The posterior surface (dorsal surface) is arched from above downward, and is subdivided into two unequal parts by the spine; the portion above the spine is called the supraspinatous fossa, and that below it the infraspinatous fossa.
The supraspinatous fossa, the smaller of the two, is concave, smooth, and broader at its vertebral than at its humeral end; its medial two-thirds give origin to the Supraspinatus.
The infraspinatous fossa is much larger than the preceding; toward its vertebral margin a shallow concavity is seen at its upper part; its center presents a prominent convexity, while near the axillary border is a deep groove which runs from the upper toward the lower part. The medial two-thirds of the fossa give origin to the Infraspinatus; the lateral third is covered by this muscle.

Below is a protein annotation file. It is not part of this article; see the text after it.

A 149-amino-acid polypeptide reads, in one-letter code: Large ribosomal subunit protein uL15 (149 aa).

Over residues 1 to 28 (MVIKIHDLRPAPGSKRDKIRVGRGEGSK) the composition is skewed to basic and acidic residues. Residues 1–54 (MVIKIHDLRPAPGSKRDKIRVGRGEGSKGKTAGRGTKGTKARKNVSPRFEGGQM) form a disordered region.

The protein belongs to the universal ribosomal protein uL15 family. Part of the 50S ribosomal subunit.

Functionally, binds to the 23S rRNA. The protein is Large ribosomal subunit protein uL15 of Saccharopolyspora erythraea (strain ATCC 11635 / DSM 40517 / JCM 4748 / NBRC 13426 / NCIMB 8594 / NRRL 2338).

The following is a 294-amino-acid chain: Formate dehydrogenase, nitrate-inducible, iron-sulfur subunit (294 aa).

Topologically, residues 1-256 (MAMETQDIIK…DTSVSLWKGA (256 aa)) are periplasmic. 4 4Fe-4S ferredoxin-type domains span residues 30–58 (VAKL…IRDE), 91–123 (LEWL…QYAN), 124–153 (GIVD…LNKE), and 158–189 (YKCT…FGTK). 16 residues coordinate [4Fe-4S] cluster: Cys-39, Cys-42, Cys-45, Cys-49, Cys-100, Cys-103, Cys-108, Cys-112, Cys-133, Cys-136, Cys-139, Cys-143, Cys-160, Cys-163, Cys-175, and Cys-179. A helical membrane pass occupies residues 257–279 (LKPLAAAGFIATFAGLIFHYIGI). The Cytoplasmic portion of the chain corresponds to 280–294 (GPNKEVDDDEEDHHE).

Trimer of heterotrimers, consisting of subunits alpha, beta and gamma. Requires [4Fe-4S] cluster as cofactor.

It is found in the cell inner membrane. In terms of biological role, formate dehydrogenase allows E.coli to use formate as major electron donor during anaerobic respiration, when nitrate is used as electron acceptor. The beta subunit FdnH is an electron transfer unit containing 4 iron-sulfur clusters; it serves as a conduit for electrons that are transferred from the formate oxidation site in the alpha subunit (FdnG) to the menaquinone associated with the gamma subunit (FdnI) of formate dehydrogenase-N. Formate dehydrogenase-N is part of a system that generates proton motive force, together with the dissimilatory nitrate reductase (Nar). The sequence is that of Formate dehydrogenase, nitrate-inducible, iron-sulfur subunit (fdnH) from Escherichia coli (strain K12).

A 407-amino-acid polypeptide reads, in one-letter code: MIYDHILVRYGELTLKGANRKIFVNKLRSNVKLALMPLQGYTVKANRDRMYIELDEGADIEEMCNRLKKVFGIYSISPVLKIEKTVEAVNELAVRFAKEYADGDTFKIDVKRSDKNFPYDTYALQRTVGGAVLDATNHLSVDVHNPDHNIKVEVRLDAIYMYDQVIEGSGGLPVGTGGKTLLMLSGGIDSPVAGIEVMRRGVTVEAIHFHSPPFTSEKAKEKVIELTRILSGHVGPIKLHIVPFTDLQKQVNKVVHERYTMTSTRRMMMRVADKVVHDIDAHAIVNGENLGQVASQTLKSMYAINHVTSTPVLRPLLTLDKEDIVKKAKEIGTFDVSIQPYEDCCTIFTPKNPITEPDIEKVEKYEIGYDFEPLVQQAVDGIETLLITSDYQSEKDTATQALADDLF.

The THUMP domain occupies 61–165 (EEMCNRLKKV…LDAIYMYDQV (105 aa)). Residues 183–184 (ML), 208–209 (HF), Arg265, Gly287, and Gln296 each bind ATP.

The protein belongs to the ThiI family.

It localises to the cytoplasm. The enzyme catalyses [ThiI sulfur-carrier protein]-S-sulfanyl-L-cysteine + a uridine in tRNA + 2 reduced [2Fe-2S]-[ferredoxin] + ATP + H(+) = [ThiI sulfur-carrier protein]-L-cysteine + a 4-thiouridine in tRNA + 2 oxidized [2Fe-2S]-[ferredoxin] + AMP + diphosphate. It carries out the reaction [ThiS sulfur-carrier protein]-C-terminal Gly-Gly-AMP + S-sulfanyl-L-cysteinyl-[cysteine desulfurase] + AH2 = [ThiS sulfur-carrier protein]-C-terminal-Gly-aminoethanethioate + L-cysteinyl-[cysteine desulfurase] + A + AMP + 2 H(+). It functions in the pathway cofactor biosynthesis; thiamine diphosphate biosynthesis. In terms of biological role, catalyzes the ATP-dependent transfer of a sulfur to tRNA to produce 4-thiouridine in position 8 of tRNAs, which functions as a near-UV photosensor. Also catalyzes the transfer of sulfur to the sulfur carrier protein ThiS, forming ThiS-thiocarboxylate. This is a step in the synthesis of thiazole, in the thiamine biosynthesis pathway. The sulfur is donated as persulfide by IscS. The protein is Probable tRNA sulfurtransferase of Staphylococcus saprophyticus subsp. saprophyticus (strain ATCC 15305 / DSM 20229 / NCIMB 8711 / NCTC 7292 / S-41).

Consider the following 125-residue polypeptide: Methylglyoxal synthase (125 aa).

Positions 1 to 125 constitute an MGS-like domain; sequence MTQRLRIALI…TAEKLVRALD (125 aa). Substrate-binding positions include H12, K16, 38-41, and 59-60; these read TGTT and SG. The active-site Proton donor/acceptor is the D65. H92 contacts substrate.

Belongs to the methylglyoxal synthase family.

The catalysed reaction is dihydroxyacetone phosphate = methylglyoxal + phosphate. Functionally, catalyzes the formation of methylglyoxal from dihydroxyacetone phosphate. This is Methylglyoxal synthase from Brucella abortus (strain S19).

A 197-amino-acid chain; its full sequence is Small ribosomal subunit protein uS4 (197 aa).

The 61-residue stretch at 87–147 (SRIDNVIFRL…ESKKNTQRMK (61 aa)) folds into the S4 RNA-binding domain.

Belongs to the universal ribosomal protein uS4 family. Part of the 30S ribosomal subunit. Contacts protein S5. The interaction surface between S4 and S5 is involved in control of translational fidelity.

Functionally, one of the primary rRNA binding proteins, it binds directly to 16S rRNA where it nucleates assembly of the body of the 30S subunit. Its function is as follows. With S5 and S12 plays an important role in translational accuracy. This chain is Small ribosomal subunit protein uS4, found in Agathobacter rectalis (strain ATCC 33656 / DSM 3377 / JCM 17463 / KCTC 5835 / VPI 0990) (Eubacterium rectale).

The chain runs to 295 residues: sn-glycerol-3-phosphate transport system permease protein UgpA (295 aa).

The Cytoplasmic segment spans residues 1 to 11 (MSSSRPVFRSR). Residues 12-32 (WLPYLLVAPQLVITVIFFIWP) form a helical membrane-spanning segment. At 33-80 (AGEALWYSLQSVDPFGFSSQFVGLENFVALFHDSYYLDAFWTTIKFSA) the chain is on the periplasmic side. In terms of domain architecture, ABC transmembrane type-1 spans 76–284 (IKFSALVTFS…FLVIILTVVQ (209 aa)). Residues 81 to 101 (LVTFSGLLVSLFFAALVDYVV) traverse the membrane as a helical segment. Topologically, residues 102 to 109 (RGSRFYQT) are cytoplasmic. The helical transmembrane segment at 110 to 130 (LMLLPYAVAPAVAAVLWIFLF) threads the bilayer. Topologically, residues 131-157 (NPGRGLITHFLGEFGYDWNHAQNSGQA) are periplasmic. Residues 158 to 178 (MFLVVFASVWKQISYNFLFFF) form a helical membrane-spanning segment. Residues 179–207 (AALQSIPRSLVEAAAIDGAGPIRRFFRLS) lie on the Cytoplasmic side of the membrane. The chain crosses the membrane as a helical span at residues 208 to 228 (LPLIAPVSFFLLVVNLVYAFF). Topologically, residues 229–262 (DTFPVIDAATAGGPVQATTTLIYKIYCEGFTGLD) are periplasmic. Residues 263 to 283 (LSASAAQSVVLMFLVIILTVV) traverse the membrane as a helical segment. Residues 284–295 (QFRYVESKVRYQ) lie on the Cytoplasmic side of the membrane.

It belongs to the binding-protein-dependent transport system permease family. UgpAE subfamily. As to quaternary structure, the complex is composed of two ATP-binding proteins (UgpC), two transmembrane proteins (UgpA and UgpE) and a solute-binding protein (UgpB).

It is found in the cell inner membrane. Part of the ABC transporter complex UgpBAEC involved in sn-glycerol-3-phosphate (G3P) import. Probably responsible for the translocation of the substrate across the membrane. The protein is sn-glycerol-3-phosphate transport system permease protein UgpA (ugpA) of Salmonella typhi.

The dorsal surface is marked near the axillary border by an elevated ridge, which runs from the lower part of the glenoid cavity, downward and backward to the vertebral border, about 2.5 cm. above the inferior angle. The ridge serves for the attachment of a fibrous septum, which separates the Infraspinatus from the Teres major and Teres minor. The surface between the ridge and the axillary border is narrow in the upper two-thirds of its extent, and is crossed near its center by a groove for the passage of the scapular circumflex vessels; it affords attachment to the Teres minor. Its lower third presents a broader, somewhat triangular surface, which gives origin to the Teres major, and over which the Latissimus dorsi glides; frequently the latter muscle takes origin by a few fibers from this part. The broad and narrow portions above alluded to are separated by an oblique line, which runs from the axillary border, downward and backward, to meet the elevated ridge: to it is attached a fibrous septum which separates the Teres muscles from each other.